What Makes a Structure Strong?
A structure's strength is derived from its shape and the materials it is constructed from. The strength of a structure is its capacity to withstand the forces that tend to break the structure or change its shape, according to PBS Learning Media. A triangle is considered the strongest structural shape. In the case of a triangular building, collapse occurs only due to material fatigue and not geometrical distortion.
Square and rectangular buildings or structures can collapse due to geometrical distortion when forces such as high winds act upon the structure, notes Reference.com. For this reason, triangles are the building blocks of many man-made structures. PBS Learning Media cites other geometrical shapes that add to the strength of a structure, such as arches and domes. These shapes can be seen prominently in bridges and large buildings. For example, arches utilize compression to strengthen bridges, while domes excel at bearing weight.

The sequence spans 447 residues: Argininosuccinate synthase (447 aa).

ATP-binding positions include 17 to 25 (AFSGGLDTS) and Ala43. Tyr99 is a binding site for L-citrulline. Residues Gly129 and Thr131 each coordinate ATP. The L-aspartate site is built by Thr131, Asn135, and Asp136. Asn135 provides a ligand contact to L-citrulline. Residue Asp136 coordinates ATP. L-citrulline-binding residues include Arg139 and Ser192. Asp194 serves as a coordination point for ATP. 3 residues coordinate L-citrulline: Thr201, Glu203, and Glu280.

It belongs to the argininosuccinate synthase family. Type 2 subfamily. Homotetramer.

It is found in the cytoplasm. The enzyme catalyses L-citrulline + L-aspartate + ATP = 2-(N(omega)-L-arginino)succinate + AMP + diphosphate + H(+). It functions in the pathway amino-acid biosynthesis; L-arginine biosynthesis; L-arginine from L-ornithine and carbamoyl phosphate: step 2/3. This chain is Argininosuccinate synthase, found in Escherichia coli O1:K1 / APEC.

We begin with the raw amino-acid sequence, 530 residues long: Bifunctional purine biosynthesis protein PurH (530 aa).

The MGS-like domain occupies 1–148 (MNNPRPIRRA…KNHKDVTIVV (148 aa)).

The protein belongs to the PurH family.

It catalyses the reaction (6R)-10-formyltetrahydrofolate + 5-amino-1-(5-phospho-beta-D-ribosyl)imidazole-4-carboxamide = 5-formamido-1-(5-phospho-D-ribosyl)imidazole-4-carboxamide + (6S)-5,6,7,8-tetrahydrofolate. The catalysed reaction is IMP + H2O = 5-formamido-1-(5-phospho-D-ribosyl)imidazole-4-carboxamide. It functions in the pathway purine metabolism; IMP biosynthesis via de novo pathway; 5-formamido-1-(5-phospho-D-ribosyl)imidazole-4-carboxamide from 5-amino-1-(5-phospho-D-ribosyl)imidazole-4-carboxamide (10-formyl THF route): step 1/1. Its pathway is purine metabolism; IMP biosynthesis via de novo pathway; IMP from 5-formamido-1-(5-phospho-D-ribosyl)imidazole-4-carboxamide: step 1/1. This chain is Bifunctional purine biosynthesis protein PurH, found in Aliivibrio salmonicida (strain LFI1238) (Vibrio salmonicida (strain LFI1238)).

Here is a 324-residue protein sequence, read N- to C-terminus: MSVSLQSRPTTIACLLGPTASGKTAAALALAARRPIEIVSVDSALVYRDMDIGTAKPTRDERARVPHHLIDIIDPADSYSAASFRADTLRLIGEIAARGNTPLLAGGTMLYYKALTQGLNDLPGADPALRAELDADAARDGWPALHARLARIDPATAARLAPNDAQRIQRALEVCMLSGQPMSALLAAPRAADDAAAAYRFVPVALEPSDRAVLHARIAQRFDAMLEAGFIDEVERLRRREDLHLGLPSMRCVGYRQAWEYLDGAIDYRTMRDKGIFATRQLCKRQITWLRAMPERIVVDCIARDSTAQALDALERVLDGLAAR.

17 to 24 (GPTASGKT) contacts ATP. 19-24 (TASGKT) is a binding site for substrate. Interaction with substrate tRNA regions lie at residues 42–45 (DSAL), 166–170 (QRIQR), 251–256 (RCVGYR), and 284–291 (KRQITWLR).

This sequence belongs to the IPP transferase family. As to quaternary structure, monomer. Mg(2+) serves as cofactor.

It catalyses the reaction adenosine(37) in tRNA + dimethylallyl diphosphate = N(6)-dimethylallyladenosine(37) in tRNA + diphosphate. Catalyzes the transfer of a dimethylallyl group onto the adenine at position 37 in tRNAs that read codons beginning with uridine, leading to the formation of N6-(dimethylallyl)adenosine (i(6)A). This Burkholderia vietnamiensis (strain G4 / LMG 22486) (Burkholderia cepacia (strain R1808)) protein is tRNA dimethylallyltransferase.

Compression is the inward pull of a structure and is opposed to the tension of a structure, which is its tendency to pull outward. Compression and tension are additional components of a building's strength. Compression and tension are what cause skyscrapers to sway slightly. A structure's strength differs from its stability. Stability is a structure's ability to maintain balance.